With its cooler temperatures and the promise of colorful foliage, fall is the perfect time to explore some of the wonderful trails in our region.
Last Saturday, our family decided to celebrate the autumnal equinox by exploring Black Brook Preserve in the center of Windham. Managed by the Windham Land Trust, this 105-acre gem of trails and wildlife habitat is easy to locate and a delight to hike.
As soon as we parked at the trailhead, both our little assistants decided to hike the trail in “run mode,” as opposed to the slower and more adult-friendly “walk mode.” They took off down the trail at a sprint, leaving the adults panting in their wake.
Happily, we quickly discovered that the trails in Black Brook Preserve are absolutely perfect for children. There are plenty of hills that are large enough to be fun, but not big enough to wear out little legs. The paths themselves twist and wind just enough to keep kids interested, and the packed dirt of the trail is frequently interrupted by bridges, which range from split logs laid across the muddy patches to beautiful wooden structures complete with hand railings. These bridges seemed to occur whenever our littlest hiker started to lag and crossing them was often enough fun to encourage him to agree with his big sister’s plan to continue “run mode.”
|Ian and Sage Bizier|
Black Brook Preserve contains several miles of hiking trails, which are all named and clearly marked with trail blazes. Even better, there is a map of the entire preserve posted at each trail junction. After pausing for water, snacks, and a climb on an enormous glacial erratic boulder - the children told us it was a “kids only” boulder - we consulted the nearest map.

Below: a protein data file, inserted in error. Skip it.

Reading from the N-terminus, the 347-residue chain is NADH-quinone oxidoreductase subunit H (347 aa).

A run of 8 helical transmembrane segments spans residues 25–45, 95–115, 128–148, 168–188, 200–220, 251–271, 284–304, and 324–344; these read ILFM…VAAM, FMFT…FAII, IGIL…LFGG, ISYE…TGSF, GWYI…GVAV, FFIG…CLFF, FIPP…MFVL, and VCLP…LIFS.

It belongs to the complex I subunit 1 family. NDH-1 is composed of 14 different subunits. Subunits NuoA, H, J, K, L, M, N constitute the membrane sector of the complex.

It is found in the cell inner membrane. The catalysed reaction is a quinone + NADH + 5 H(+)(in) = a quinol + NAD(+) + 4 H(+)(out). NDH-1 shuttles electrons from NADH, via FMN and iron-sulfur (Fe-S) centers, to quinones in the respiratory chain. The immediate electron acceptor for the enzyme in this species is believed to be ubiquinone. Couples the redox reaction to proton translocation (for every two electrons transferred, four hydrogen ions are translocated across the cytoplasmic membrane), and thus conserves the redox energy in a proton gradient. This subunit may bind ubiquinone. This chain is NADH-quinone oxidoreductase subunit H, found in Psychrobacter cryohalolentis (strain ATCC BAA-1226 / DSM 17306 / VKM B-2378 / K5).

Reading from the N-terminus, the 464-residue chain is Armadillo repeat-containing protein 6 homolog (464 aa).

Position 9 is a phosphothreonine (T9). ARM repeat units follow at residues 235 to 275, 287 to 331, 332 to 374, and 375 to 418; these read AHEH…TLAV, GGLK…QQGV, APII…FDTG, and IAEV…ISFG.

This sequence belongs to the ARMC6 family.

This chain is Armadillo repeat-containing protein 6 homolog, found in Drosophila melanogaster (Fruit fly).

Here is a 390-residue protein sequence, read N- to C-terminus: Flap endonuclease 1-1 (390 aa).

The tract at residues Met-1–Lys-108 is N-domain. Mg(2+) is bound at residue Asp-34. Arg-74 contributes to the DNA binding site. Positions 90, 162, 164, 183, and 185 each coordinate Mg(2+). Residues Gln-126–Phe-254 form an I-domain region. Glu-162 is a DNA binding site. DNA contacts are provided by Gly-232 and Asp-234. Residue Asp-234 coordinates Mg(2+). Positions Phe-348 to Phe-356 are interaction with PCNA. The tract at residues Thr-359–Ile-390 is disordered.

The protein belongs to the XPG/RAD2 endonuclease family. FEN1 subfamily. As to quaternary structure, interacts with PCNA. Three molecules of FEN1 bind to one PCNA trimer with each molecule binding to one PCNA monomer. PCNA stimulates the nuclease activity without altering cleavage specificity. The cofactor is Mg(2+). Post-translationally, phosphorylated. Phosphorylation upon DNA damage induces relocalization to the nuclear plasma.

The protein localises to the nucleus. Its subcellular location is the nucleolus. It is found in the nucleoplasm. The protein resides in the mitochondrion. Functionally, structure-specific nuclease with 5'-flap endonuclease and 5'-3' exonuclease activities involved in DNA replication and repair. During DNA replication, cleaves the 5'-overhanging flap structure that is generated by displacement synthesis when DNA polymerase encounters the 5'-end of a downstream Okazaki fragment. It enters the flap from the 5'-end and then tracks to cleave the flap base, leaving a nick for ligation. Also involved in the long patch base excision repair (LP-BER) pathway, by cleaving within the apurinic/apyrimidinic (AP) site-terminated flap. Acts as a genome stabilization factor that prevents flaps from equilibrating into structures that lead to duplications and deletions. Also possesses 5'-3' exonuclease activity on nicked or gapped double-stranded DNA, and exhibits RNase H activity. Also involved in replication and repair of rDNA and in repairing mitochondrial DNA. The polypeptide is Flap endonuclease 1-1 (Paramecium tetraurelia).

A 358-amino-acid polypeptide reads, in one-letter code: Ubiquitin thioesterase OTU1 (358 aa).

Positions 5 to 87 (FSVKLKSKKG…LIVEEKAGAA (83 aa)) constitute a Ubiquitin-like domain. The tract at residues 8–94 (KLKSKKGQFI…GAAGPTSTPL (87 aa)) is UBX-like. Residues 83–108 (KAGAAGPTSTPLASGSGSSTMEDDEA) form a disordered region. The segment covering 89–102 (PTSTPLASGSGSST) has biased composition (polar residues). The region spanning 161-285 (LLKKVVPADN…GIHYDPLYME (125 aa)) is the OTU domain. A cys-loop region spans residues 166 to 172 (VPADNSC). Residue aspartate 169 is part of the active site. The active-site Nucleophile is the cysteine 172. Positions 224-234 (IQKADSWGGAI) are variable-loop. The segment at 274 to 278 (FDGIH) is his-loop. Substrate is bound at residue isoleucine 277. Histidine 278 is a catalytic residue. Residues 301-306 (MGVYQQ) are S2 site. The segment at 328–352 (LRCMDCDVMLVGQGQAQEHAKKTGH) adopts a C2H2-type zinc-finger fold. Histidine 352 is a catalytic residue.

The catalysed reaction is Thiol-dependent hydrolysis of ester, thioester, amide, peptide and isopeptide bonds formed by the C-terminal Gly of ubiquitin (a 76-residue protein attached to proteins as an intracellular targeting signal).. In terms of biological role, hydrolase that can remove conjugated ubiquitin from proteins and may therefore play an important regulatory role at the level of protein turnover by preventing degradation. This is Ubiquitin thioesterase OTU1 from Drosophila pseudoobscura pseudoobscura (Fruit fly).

“Let’s take the long way,” my eight-year-old decided.
“Are you sure?” I asked. “That’s two and half miles.”
But the two children had already taken off in “run mode,” leaving my husband and I trying our best to catch them.
Fortunately, the preserve also includes several signs identifying flora or fauna as well as lovely wooden benches. We caught up with the children at one sign, where our eight-year-old explained she was teaching her little brother to identify a hemlock tree. After another long hill, the entire family stopped by a bench to watch a female downy woodpecker climb and peck along the trunk of a white pine. Our four-year-old was absolutely delighted by the noise and mess of the woodpecker’s work, and the woodpecker was undeterred by his shrieks of admiration. When the woodpecker finally moved on, my eight-year-old turned to me with quite the compliment:
“That was cool, Mom.”
The long way, also called the Boundary Trail and marked with blue blazes, leads along the perimeter of Black Brook Preserve before crossing a large, open field. This meadow gave us a chance to scan the woods for signs of changing foliage, and our assistants each spotted small garter snakes in the grass and monarch butterflies visiting the flowers.
Although we managed to avoid a full hiking melt down, we did hear the dreaded “My legs are tired” at the edge of the meadow. Luckily, there was another exciting bridge waiting for us as soon as we re-entered the forest. The promise of crossing a very cool bridge was enough to make our four-year-old decide he wanted to hike by himself after all. Spotting another garter snake on the far side of the bridge also helped his spirits, although he decided not to join his big sister in a final “run mode” to the parking lot.
She sprinted ahead of us as the first brilliant red leaves of the season drifted to the forest floor. By the time my husband and I caught up with her, she was sitting on a bench at the trail head, staring at the map.
“I can’t believe we hiked all that way!” she said, tracing the Boundary Trail with her fingers.
If you want to explore the kid friendly trails and bridges of Black Brook Nature Preserve, there is a convenient parking lot off Windham Center Road just south of Route 4. As always, even in the fall, I highly recommend sunscreen and bug spray in addition to water and snacks.